Sunday, 24 May 2009
PERFORMANCE REVIEW: Famine
Old Red Lion Theatre
John Dunne’s production endeavours to unravel the story behind the Great Hunger, as the Irish Potato Famine of the late 1840s is more commonly termed. A one-act version of Famine, entitled Gorta (from the Irish for hunger) was originally performed in London’s Elephant Theatre in 1982. Here it returns in fuller form to the Old Red Lion Theatre.
Amidst references to the god-fearing populace, frustrated and rebellious peasants and absentee landlords, Dunne paints a relatively realistic picture of rural life in 19th Century Ireland. A single family, already torn apart by romantic and religious ideals, find their problems further compounded when the potato blight strikes the village. In microcosmic effect, as the family’s personal malaise steadily worsens, the famine leads to extensive physical disintegration and suffering of greater society.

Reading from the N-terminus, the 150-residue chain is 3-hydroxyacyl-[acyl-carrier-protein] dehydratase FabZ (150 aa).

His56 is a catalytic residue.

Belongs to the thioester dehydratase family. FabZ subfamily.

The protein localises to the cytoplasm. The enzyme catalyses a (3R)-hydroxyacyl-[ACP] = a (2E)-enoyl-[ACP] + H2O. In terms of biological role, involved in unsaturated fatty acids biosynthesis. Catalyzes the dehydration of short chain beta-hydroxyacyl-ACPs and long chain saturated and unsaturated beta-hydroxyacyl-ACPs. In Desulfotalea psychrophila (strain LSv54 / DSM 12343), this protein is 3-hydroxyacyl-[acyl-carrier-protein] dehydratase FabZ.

In many ways, the central message is strong and persuasive: the widespread chaos incited by the potato blight caused people to question their ideals and even religious beliefs and catastrophically brought the country to its knees. This concept has the potential to create a thought-provoking production evoking the true gravity of Ireland’s tragic plight in which millions lost their lives.
Although the production has great potential, it still seems somewhat unpolished. For one, the excessive number of scenes overcomplicates the story, detracting from very good pieces of writing in places and some strong performances. Russell Kennedy deserves particular mention for his role as the tenacious Steward. He delivers a measured performance, capably gauging the transition between emotions in his confrontation scene with the young Teresa, played by Gillian Horgan. Yet the magnitude of this graphic scene is, in a sense, mitigated by the lack of conviction she displays in her closing statements: for the violation of this strong-minded young girl can be seen as indicative of the ongoing violation of the whole of Mother Ireland in the wake of the famine. Her defeatist attitude is certainly understandable and indeed appropriate, but distinctly lacks the necessary emotional intensity to draw the play to the catharsis which the audience has been expecting.
In spite of some shining moments and various strands which could have formed a truly powerful production, it seems that the dramatic intensity of this performance never quite comes to fruition.